urally and functionally" that they can seize and let go the fulcra on which they act; particularly is this the case in the water and in the air, the form and movement being such that the greatest results are secured with the least expenditure of force. The muscles cover the bones, in layers or strata, and run longitudinally with them, and with each other, but also at every degree of obliquity. The spiral structure and movement of bones of animals have been carefully analyzed by Dr. Pettigrew, and some of his conclusions are illustrated in Fig. 4.
Anterior Extremity of Elephant.—Shows how the bones of the arm (g), forearm (g'x), and (o), are twisted to form an osseous screw. Cast or mould of the interior of the left ventricle of the heart of a deer. Shows that, the left ventricular cavity is conical and spiral in its nature.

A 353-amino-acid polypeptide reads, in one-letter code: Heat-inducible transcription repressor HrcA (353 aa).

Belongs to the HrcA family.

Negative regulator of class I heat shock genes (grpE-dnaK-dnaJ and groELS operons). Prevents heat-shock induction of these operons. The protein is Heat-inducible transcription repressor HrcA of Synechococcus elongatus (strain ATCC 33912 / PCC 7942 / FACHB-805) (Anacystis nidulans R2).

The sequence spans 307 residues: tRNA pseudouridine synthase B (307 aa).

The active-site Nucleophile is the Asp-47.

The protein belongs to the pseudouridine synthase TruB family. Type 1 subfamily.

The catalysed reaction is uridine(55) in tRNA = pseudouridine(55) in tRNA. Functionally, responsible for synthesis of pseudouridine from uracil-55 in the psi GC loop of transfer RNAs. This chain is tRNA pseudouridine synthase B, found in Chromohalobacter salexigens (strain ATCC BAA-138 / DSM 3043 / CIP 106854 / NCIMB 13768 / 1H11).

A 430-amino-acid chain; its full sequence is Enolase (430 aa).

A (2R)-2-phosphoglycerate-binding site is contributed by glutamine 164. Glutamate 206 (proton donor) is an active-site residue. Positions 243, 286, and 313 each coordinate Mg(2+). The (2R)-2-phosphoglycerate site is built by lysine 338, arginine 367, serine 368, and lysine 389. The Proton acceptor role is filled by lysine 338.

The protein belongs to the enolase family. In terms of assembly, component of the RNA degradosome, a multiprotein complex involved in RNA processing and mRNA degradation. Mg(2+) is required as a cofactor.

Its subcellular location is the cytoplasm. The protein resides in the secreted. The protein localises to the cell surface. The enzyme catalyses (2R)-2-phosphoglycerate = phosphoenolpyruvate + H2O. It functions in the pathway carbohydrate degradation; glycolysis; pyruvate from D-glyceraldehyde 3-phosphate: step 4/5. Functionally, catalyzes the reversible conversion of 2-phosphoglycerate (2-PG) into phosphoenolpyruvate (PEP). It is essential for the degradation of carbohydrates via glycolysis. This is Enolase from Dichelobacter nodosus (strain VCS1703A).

The voluntary muscles of the wing, he finds, are upon the same pattern as are those of the involuntary muscles of the heart. He compared the bones removed from the forelimb of a quadruped or bird, with a cast obtained from the cavity of a hollow muscle, the left ventricle of the heart of a mammal, and found that the bones and the cast are twisted upon themselves, and form elegant screws, the threads of which run in the same direction.
The movement of the limbs of a quadruped is in curves, which, continued, form a figure-of-8, or a series of them; a fact in progression first pointed out by Dr. Pettigrew. Quadrupeds, says the author, walk; fishes swim; insects, bats, and birds, fly by figure-of-8 move-